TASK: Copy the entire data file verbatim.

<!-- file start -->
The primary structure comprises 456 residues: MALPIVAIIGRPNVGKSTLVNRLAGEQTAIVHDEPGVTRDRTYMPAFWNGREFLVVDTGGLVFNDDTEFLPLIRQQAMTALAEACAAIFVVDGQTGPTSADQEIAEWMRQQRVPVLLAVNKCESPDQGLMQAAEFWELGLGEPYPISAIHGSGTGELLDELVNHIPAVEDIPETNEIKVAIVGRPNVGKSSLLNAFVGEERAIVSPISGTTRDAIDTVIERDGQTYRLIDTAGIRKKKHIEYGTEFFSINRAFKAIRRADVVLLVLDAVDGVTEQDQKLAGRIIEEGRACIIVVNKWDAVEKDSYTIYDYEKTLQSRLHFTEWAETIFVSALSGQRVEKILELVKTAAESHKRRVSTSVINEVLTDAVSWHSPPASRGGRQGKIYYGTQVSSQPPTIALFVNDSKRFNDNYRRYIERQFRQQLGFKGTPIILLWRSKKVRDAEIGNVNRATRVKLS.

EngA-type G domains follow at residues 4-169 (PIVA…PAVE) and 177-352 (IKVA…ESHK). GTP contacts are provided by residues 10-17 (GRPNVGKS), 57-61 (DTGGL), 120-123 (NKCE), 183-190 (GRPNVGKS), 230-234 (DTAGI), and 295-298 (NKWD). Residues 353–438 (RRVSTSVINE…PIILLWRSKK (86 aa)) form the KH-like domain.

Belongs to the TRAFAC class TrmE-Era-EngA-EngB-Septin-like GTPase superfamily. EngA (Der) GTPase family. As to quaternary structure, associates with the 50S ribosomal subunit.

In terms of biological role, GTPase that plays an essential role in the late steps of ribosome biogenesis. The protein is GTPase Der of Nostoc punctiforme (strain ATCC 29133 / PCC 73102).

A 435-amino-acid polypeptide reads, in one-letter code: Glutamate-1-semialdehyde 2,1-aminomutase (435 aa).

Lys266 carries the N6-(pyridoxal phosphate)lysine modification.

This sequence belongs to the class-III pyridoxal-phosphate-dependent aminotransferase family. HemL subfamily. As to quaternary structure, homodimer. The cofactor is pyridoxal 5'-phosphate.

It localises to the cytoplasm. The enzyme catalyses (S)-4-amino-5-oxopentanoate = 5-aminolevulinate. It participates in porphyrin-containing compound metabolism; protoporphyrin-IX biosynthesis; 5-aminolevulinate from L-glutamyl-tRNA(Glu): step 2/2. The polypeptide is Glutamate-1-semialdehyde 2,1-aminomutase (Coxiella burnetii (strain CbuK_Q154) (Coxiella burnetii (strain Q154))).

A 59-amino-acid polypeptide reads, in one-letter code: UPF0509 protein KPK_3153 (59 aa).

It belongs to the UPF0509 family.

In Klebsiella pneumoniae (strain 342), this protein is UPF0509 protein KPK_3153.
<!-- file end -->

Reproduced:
The primary structure comprises 456 residues: MALPIVAIIGRPNVGKSTLVNRLAGEQTAIVHDEPGVTRDRTYMPAFWNGREFLVVDTGGLVFNDDTEFLPLIRQQAMTALAEACAAIFVVDGQTGPTSADQEIAEWMRQQRVPVLLAVNKCESPDQGLMQAAEFWELGLGEPYPISAIHGSGTGELLDELVNHIPAVEDIPETNEIKVAIVGRPNVGKSSLLNAFVGEERAIVSPISGTTRDAIDTVIERDGQTYRLIDTAGIRKKKHIEYGTEFFSINRAFKAIRRADVVLLVLDAVDGVTEQDQKLAGRIIEEGRACIIVVNKWDAVEKDSYTIYDYEKTLQSRLHFTEWAETIFVSALSGQRVEKILELVKTAAESHKRRVSTSVINEVLTDAVSWHSPPASRGGRQGKIYYGTQVSSQPPTIALFVNDSKRFNDNYRRYIERQFRQQLGFKGTPIILLWRSKKVRDAEIGNVNRATRVKLS.

EngA-type G domains follow at residues 4-169 (PIVA…PAVE) and 177-352 (IKVA…ESHK). GTP contacts are provided by residues 10-17 (GRPNVGKS), 57-61 (DTGGL), 120-123 (NKCE), 183-190 (GRPNVGKS), 230-234 (DTAGI), and 295-298 (NKWD). Residues 353–438 (RRVSTSVINE…PIILLWRSKK (86 aa)) form the KH-like domain.

Belongs to the TRAFAC class TrmE-Era-EngA-EngB-Septin-like GTPase superfamily. EngA (Der) GTPase family. As to quaternary structure, associates with the 50S ribosomal subunit.

In terms of biological role, GTPase that plays an essential role in the late steps of ribosome biogenesis. The protein is GTPase Der of Nostoc punctiforme (strain ATCC 29133 / PCC 73102).

A 435-amino-acid polypeptide reads, in one-letter code: Glutamate-1-semialdehyde 2,1-aminomutase (435 aa).

Lys266 carries the N6-(pyridoxal phosphate)lysine modification.

This sequence belongs to the class-III pyridoxal-phosphate-dependent aminotransferase family. HemL subfamily. As to quaternary structure, homodimer. The cofactor is pyridoxal 5'-phosphate.

It localises to the cytoplasm. The enzyme catalyses (S)-4-amino-5-oxopentanoate = 5-aminolevulinate. It participates in porphyrin-containing compound metabolism; protoporphyrin-IX biosynthesis; 5-aminolevulinate from L-glutamyl-tRNA(Glu): step 2/2. The polypeptide is Glutamate-1-semialdehyde 2,1-aminomutase (Coxiella burnetii (strain CbuK_Q154) (Coxiella burnetii (strain Q154))).

A 59-amino-acid polypeptide reads, in one-letter code: UPF0509 protein KPK_3153 (59 aa).

It belongs to the UPF0509 family.

In Klebsiella pneumoniae (strain 342), this protein is UPF0509 protein KPK_3153.